We should maintain that if an interpretation of any word in any religion leads to disharmony and does not positively further the welfare of the many, then such an interpretation is to be regarded as wrong; that is, against the will of God, or as the working of Satan or Mara.

Buddhadasa Bikkhu, a Thai Buddhist Monk

Tuesday, August 14, 2012

Defining Spirituality

In the "old days," we talked mostly about faith. Today, in many circles it has become the fashion to speak of spirituality, a broader term that is (at least apparently) more inclusive of those who have religious-like experiences of an ultimate that is not a personal God. Tillich in Dynamics of Faith pointed out that one can have a religious-like faith in almost anything, but normally we associate faith with God.

So, what is "spirituality"? In a research paper entitled, "Spirituality as an Essential Determinant for the Good Life, its Importance Relative to Self-Determinant Psychological Needs," Dr. Dirk van Dierendonck, associate professor of organizational behavior at the Rotterdam School of Management, defines spirituality in this way,
Spirituality is usually associated with living by your inner truth to produce positive attitudes and relationships in your life (Hawley 1993). Definitions of spirituality deal with the ultimate goal in life, the experience of a transcendent dimension that gives meaning to existence, and the capacity to experience the sacred (Giacalone and Jurkiewicz 2003). Spirituality is associated with a focus on the essence of life, creativeness, spirit, mystical experiences, and new age beliefs (Zinnbauer et al. 1997; Mitroff and Denton 1999). Spirituality signifies the inner attitude of living life directly related to the sacred. This definition is directly related to what Pargament (2002, p. 169) calls the essence of spirituality, that is ‘‘the process through which people discover, conserve and rediscover the sacred.’’688 D. van Dierendonck
Spirituality, that is, is a way of living, an experience, and a process.  Those are three very different things and when taken together are very broad and inclusive of virtually all of life.  Drinking (as in alcohol) can be a way of living, an experience, and a process, but we don't usually associate it with spirituality—quite the opposite.  Engaging in a profession or being an enthusiastic supporter of a sports team involve ways of living, experiences, and processes.  So the question is, spirituality is a way of living, an experience, and a process involving what?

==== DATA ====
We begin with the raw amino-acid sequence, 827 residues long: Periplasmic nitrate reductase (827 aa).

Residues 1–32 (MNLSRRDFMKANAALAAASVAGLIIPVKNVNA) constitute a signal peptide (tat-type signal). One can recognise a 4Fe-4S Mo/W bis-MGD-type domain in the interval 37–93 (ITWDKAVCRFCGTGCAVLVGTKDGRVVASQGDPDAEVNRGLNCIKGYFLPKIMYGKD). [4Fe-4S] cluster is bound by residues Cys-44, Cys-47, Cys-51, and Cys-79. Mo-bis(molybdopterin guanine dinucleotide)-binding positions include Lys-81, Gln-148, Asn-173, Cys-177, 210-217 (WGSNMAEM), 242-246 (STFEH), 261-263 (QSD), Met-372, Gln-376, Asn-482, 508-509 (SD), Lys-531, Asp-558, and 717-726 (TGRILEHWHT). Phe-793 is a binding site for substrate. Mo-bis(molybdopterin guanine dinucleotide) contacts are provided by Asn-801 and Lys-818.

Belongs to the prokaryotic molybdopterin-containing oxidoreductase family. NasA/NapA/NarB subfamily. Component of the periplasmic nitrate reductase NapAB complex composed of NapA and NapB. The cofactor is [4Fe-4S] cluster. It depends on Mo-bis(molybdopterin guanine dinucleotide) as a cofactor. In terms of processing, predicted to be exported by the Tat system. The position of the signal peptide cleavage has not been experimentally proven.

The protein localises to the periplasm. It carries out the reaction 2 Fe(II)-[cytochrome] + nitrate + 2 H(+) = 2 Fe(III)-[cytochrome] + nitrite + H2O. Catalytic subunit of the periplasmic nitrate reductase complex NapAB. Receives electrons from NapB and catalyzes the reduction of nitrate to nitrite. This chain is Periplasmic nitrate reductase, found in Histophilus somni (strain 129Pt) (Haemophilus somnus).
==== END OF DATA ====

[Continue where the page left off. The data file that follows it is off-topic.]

Van Dierendonck's list of "whats" is long and just about as broad.  Spirituality involves inner truth, positive attitudes, relationships, ultimate goals, the transcendent, meaning, the sacred, the essence of life, creativeness, spirit, mystical experiences, and new age beliefs.  On reflection, that is about as clear as mud.  What precisely does "inner truth" mean?  Are there inner and outer truths?  What distinguishes them?  Or, again, what are "ultimate goals"?  How do they differ from other kinds of goals?  What makes them ultimate?  What, indeed, do we mean here by "ultimate"?  The "essence of life" is particularly nebulous.  Does life have an "essence"?  What might it be?  The concept of "spirit" is complex and involves another set of questions.  What spirituality is about, thus, is unclear, profoundly so.

The upshot of it all is that those who intend to study spirituality empirically face a daunting task beginning with all of the difficulties involved in simply defining the concept of spirituality in a way that is both inclusive of human spiritual experience and precise enough to actually describe something that is not simply another name for "the good life."  Just deciding the relationship of spirituality to the religious concept of "the sacred" is going to be difficult and involve deciding whether or not spirituality has to do with the divine or not.  Is there a non-theistic or secular spirituality?  If so, what is it and what links it to concepts of "the spirit"?

Studying spirituality is not like studying religion or belief systems or ritual practices.  Religions are institutions.  Belief systems are forms of ideology.  Ritual practices involve human behavior.  These things can be defined concretely and studied empirically.  Spirituality is something different, and my point for this posting is that van Dierendonck's attempts to define it leave him with nothing that can actually be defined with the precision a scientific approach requires.